Investment accounts that hold securities, mutual funds, and bonds may be divided in a divorce; you must take care to transfer the assets in a way that will not result in unequal income tax burden on the parties when the assets are sold. Stocks that are purchased over time may each have a different tax basis and, therefore, different unrealized gains or losses – which may result in significantly different capital gains taxes. For example, married couple John and Jane purchased 500 shares of Apple stock in January 1981 for $34.50; the stock has split several times since then, resulting in 28,000 shares today with a cost basis of $.61/share. They purchased another 500 shares in January 2013 for $555/share; the stock split 7:1 in 2014, resulting in 3,500 shares with a cost basis of about $79/share. If the current stock price is $125/share, the 28,000 shares resulting from the original purchase in 1981, will have unrealized gains of $124.39 per share and the 3,500 shares resulting from the 2013 purchase will have unrealized gains of $46/share. Let’s assume that they have agreed to split the 31,500 shares equally, with each receiving 15,750 shares. If John receives 12,250 shares resulting from the 1981 purchase and 3,500 shares resulting from the 2013 purchase, while Jane receives all 15,750 shares from the 1981 purchase, they will receive equal market value, based on $125/share. However, the net value (assuming a 20% capital gains rate) will be approximately $55,000 different: Jane would pay approximately $55,000 more in capital gains taxes than John if all of the shares were sold at date of transfer.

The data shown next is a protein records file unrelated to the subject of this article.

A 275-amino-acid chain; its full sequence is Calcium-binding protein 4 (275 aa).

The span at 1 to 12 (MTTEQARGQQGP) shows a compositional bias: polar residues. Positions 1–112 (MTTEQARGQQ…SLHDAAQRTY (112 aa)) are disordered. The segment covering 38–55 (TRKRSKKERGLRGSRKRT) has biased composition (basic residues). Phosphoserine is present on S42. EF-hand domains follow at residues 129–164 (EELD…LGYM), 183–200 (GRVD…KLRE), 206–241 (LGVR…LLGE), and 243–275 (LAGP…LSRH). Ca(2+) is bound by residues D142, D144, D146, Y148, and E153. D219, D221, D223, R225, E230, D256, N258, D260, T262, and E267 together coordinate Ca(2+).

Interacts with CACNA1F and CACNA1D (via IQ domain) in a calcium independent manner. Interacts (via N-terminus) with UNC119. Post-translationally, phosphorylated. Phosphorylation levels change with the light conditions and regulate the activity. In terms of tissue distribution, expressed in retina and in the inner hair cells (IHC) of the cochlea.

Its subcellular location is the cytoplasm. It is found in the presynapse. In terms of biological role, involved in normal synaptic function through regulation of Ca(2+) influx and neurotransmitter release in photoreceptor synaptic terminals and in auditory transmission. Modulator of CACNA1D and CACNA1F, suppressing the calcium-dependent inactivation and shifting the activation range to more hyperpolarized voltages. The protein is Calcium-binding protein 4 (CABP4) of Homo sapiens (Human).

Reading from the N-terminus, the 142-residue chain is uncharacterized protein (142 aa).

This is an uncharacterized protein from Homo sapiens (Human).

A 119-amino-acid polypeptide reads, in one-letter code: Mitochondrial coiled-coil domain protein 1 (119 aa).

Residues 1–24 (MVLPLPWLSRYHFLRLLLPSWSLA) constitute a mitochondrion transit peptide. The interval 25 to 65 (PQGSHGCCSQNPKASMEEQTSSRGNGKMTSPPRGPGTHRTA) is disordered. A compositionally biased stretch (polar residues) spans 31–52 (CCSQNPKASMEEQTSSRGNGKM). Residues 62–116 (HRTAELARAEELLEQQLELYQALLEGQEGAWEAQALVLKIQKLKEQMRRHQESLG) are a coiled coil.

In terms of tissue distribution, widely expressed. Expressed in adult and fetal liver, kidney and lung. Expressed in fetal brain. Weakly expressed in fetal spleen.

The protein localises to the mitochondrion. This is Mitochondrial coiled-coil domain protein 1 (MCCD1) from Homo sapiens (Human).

This is why it’s so important to divide investment assets on a pro-rata tax-neutral basis. It’s also very important to realize that $3M market value in an investment account, which may have unrealized gains that will be subject to capital gains taxes, is not equal to $3M cash or equity in a principal residence, which has unrealized appreciation that will not be subject to capital gains taxes. Simply put, “All assets are not created equal.”